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Review of Season's Greetings by University Of Northampton BA Actors at Isham Dark (Avenue Campus), Northampton

Watching the BA Actors perform Alan Ayckbourn's Christmas play Season's Greetings had quite a tinge of the very different about it. It all felt very traditional, and dare I say, safe, for the performers of the University of Northampton BA Actors to be offering. Over six years, I have got used to them bringing cutting, sharp, taxing, dynamic, brutal and controversial stuff to the stage, so to see James Bryan as Bernard performing a puppet show in the cosy world of Ayckbourn (admittedly with his trademark modern strife thrown in), it all seemed a little weird.

However, over the last couple of years, this cosy, more traditional theatre has become the staple of the Christmas time offering, with the group also tackling pantomimes as well. It all makes a huge amount of sense, as so much of their potential future earnings may well come from this area.

Here we have classic Ayckbourn, filled with diverse characters, and varied aged ones, performed by the staple early twenties performers of the BA Actors, and while it stretches things a little at times, it always just about works. So here we have young William Storey playing armchair, couch potato old man Harvey, caricatured a little, but still effective.

There are a load of excellent performances here, all of the cast creating their very individual characters delightfully, and that is the bonus with an Ayckbourn play, especially with Season's Greetings. These are broad, big and chunky characters to get your teeth into, and here the University actors do just that. There is a danger of overdoing the situation, however, it's all carefully judged. Therefore when Kelsey Bing is pretending to be more than a little tipsy as Phyllis and James Bryan gets ratty over his puppet show, its kept on the right side of not being overplayed. It also helps that it is clear that we have a cast enjoying the roles they are playing.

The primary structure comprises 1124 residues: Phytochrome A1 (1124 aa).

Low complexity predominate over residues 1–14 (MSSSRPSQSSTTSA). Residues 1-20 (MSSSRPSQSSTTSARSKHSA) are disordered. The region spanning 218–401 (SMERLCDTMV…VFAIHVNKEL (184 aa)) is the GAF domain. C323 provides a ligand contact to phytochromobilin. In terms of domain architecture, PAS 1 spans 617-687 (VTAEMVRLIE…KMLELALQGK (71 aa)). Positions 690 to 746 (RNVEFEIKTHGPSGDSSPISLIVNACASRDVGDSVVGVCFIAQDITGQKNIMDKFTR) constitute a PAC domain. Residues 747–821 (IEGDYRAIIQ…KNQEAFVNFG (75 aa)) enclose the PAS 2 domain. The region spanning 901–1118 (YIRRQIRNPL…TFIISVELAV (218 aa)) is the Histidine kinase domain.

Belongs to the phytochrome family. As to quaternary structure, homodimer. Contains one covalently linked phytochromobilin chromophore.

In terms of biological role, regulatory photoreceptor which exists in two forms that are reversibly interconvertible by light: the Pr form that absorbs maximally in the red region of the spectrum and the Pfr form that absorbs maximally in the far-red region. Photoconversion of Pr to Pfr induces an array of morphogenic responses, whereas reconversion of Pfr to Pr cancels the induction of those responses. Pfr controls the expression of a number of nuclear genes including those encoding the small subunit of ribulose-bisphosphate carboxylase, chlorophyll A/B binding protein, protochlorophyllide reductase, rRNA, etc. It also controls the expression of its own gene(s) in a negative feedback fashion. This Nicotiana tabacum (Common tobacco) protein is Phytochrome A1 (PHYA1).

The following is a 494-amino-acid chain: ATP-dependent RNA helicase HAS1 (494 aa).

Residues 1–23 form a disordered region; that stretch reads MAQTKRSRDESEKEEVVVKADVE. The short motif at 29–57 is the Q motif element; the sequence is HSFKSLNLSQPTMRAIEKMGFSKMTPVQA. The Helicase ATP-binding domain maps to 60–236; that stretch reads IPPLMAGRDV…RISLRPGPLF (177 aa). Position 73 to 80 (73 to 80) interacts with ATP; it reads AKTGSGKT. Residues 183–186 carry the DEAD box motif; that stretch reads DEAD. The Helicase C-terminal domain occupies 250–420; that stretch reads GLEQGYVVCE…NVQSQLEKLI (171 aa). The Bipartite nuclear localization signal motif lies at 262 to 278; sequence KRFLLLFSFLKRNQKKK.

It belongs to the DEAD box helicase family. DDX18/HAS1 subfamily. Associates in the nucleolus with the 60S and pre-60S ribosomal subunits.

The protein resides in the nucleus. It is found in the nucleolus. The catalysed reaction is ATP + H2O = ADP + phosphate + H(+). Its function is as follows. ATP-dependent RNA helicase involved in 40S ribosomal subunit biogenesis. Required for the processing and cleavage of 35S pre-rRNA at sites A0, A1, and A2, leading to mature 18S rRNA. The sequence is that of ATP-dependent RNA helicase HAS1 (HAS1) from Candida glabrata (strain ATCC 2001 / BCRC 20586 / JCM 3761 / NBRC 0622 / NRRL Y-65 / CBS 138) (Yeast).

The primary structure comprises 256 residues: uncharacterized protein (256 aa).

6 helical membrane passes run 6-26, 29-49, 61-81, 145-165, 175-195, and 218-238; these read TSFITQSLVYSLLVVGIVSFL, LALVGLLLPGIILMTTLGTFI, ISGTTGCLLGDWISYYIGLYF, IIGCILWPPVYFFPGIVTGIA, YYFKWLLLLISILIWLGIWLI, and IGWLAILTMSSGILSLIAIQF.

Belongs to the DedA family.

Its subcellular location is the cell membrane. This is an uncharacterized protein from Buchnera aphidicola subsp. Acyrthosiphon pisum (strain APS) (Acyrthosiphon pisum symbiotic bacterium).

Elsewhere in the cast, there is a nicely controlled performance by Rafael Oriyomi as the initially boring Clive, totally out of place, but unexpectedly finding himself very involved. This doesn't though come at the hands of Rachel, despite her after it. Rachel is played plainly, but perfectly by Megan Harding-Williams. Wanting, not getting, frigid, and doomed to failure.

Ever since I first saw Season's Greetings, I always felt that both Pattie and Eddie were missed opportunities within Ayckbourn's script, with relatively little to do compared to those around it. However, credit must go to Vivian Gwaspari and Siôn Rhys for making them still entertaining in their quiet ways.

Finally, Louise Lord is fabulously over the top as Belinda, out clearly for action once her head is turned. This is balanced nicely by her carefree husband Nevile, played by Olly Allen. Laidback in the extreme, and hardly even flinching when certain activities become rather well known to the household.

It was also superbly staged with a neat home layout delineated by white lines and felt believable as a home layout. It was nicely directed by Séan Aydon and assisted by Daniel Hubery, and included a little opportunity for the BA Actors to do a little bit of their excellent stagecraft in the excellent scene changes, a little bit of freedom within Ayckbourn's script.

It was extremely refreshing to see the BA Actors doing a bit of Ayckbourn, a break from the norm, and in this, they showed immense skills in doing it as well. These are once again an excellent group and the course continues to go from strength to strength as well.

Performance viewed: Saturday 14 December 2019 (matinee) at Isham Dark, University of Northampton (Avenue Campus), Northampton
Twitter feed for the University actors is @UoN_BaActors


Photos: Looking Glass Theatre

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